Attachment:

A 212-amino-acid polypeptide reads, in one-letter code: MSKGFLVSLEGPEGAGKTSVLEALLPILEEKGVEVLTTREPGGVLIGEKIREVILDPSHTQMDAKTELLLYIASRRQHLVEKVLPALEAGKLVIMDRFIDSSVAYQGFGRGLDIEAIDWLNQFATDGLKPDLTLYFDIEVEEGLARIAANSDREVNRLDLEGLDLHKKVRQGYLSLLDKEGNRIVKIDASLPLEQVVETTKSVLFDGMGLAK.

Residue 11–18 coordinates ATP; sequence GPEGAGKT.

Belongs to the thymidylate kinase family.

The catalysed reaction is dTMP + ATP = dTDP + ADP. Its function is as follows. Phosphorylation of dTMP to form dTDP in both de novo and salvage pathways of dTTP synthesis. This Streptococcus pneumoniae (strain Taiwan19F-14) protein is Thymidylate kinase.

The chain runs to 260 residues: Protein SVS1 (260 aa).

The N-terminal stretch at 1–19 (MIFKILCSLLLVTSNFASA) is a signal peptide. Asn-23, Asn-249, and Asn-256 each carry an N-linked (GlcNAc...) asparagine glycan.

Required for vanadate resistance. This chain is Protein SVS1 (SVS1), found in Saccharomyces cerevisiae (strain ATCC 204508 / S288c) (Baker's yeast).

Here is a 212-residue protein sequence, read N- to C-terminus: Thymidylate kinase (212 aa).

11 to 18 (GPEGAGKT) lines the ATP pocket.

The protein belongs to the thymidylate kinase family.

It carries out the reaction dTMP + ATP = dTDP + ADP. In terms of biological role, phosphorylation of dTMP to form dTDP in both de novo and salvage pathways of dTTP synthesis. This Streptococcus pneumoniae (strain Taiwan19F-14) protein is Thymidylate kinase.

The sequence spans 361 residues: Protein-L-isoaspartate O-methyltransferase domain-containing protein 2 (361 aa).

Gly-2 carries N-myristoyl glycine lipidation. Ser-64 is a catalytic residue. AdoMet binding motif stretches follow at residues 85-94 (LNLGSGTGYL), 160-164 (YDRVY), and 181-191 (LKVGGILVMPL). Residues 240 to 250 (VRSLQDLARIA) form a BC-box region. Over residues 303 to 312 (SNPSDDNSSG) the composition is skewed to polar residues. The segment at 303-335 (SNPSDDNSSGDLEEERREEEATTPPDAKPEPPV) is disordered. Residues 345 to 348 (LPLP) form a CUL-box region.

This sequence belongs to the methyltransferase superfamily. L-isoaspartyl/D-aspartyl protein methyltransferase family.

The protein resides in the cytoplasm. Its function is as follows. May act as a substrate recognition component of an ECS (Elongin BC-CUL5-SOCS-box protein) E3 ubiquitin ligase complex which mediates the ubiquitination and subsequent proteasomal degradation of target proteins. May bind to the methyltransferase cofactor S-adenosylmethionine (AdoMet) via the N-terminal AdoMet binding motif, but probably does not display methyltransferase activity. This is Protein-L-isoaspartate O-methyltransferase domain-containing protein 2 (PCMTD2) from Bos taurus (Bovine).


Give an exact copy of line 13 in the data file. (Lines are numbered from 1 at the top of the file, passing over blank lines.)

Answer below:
Gly-2 carries N-myristoyl glycine lipidation. Ser-64 is a catalytic residue. AdoMet binding motif stretches follow at residues 85-94 (LNLGSGTGYL), 160-164 (YDRVY), and 181-191 (LKVGGILVMPL). Residues 240 to 250 (VRSLQDLARIA) form a BC-box region. Over residues 303 to 312 (SNPSDDNSSG) the composition is skewed to polar residues. The segment at 303-335 (SNPSDDNSSGDLEEERREEEATTPPDAKPEPPV) is disordered. Residues 345 to 348 (LPLP) form a CUL-box region.